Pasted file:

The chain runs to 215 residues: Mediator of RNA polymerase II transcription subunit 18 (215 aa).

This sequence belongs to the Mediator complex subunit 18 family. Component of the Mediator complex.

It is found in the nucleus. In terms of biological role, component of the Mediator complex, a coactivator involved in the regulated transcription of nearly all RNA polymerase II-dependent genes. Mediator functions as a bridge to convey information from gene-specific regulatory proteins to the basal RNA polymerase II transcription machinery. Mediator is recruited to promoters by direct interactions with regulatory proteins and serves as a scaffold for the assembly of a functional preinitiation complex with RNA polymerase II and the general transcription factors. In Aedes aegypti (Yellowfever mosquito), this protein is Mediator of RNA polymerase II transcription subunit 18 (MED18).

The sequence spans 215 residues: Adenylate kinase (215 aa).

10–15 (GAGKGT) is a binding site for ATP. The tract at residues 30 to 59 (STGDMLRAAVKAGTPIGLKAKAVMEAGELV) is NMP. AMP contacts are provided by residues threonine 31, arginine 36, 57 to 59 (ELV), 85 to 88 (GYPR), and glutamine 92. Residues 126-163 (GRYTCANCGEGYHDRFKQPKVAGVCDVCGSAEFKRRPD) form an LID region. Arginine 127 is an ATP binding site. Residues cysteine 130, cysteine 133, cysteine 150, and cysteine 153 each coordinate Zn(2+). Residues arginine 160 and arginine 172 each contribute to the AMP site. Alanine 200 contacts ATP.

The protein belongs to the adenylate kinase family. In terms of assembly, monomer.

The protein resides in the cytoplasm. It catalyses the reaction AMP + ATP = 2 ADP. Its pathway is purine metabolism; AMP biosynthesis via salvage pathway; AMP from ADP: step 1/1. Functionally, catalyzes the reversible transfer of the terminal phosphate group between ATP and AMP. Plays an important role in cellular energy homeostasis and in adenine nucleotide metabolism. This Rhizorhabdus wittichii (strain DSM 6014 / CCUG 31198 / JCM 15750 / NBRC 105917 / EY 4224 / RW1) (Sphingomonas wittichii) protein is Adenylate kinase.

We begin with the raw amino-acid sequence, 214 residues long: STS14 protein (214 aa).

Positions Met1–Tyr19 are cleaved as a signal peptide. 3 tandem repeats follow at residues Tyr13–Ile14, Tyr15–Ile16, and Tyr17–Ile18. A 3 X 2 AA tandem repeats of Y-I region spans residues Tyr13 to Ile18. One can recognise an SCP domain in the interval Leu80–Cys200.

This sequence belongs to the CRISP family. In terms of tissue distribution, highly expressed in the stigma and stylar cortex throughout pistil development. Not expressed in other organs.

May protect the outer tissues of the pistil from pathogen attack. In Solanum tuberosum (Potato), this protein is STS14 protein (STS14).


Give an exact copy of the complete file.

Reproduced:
The chain runs to 215 residues: Mediator of RNA polymerase II transcription subunit 18 (215 aa).

This sequence belongs to the Mediator complex subunit 18 family. Component of the Mediator complex.

It is found in the nucleus. In terms of biological role, component of the Mediator complex, a coactivator involved in the regulated transcription of nearly all RNA polymerase II-dependent genes. Mediator functions as a bridge to convey information from gene-specific regulatory proteins to the basal RNA polymerase II transcription machinery. Mediator is recruited to promoters by direct interactions with regulatory proteins and serves as a scaffold for the assembly of a functional preinitiation complex with RNA polymerase II and the general transcription factors. In Aedes aegypti (Yellowfever mosquito), this protein is Mediator of RNA polymerase II transcription subunit 18 (MED18).

The sequence spans 215 residues: Adenylate kinase (215 aa).

10–15 (GAGKGT) is a binding site for ATP. The tract at residues 30 to 59 (STGDMLRAAVKAGTPIGLKAKAVMEAGELV) is NMP. AMP contacts are provided by residues threonine 31, arginine 36, 57 to 59 (ELV), 85 to 88 (GYPR), and glutamine 92. Residues 126-163 (GRYTCANCGEGYHDRFKQPKVAGVCDVCGSAEFKRRPD) form an LID region. Arginine 127 is an ATP binding site. Residues cysteine 130, cysteine 133, cysteine 150, and cysteine 153 each coordinate Zn(2+). Residues arginine 160 and arginine 172 each contribute to the AMP site. Alanine 200 contacts ATP.

The protein belongs to the adenylate kinase family. In terms of assembly, monomer.

The protein resides in the cytoplasm. It catalyses the reaction AMP + ATP = 2 ADP. Its pathway is purine metabolism; AMP biosynthesis via salvage pathway; AMP from ADP: step 1/1. Functionally, catalyzes the reversible transfer of the terminal phosphate group between ATP and AMP. Plays an important role in cellular energy homeostasis and in adenine nucleotide metabolism. This Rhizorhabdus wittichii (strain DSM 6014 / CCUG 31198 / JCM 15750 / NBRC 105917 / EY 4224 / RW1) (Sphingomonas wittichii) protein is Adenylate kinase.

We begin with the raw amino-acid sequence, 214 residues long: STS14 protein (214 aa).

Positions Met1–Tyr19 are cleaved as a signal peptide. 3 tandem repeats follow at residues Tyr13–Ile14, Tyr15–Ile16, and Tyr17–Ile18. A 3 X 2 AA tandem repeats of Y-I region spans residues Tyr13 to Ile18. One can recognise an SCP domain in the interval Leu80–Cys200.

This sequence belongs to the CRISP family. In terms of tissue distribution, highly expressed in the stigma and stylar cortex throughout pistil development. Not expressed in other organs.

May protect the outer tissues of the pistil from pathogen attack. In Solanum tuberosum (Potato), this protein is STS14 protein (STS14).